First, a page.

Monday, March 19, 2018
Last week, Marcia Coyle of the National Law Journal reported on a recent study by Prof. Jill Barton of the University of Miami School of Law that looks at grammar preferences among Supreme Court Justices. Specifically, Prof. Barton looked at how the Justices use fragments, possessives, and conjunctions. For her study, she examined "every signed opinion, concurrence, and dissent from the 2014 and 2015 terms."
On fragments, Prof. Barton found the Court split 5-4 in favor of using fragments to spice up their opinions. While the Justices didn't use fragments frequently, they often used them memorably (think "Pure applesauce.").
On possessives, the Court split again. Prof. Barton found that a "slim majority" of five Justices left off the apostrophe "s" when making a singular word that ends in "s" possessive (think Congress' v. Congress's). I have to say, I am with the minority on this point.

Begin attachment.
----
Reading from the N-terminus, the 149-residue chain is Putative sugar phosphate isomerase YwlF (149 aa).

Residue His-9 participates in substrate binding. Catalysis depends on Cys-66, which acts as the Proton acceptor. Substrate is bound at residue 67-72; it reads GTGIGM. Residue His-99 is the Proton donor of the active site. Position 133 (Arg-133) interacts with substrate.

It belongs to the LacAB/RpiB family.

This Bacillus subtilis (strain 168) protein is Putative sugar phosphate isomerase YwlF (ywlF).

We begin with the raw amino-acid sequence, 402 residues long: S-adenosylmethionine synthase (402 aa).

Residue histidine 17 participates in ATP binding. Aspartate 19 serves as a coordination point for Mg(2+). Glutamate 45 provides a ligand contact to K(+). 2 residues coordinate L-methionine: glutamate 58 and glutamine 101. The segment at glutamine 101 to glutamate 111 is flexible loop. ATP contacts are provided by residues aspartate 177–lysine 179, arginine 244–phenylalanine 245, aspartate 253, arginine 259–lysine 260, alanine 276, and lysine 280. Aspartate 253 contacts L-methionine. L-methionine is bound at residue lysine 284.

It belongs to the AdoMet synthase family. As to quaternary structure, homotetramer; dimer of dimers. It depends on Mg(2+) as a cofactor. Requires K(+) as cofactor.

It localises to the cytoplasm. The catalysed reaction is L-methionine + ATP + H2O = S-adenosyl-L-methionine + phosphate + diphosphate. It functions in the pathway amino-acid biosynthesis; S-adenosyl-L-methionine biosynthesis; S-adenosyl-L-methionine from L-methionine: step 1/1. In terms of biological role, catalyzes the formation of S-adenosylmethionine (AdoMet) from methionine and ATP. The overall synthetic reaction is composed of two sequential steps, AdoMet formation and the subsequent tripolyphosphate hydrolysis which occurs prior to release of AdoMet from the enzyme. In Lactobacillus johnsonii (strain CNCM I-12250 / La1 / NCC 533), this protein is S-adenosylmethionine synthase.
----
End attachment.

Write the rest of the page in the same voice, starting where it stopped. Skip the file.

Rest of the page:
Finally, regarding conjunctions, all but one Justice used "So" to start sentences. The Justices are more split on whether to use "since" when they meant "because." Three Justices only used "since" to when discussing a temporal relationship. The other Justices, however, used "since" when they really wanted to show a causal relationship.
Prof. Barton concluded with noting that, "[t]his review of the Court’s writing style shows that the Justices lean toward writing in a more liberal, modern fashion." Interestingly, no one Justice took the "liberal" writing approach on all four points Prof. Barton reviewed. Five Justices were "liberal" on three points, and the rest split evenly.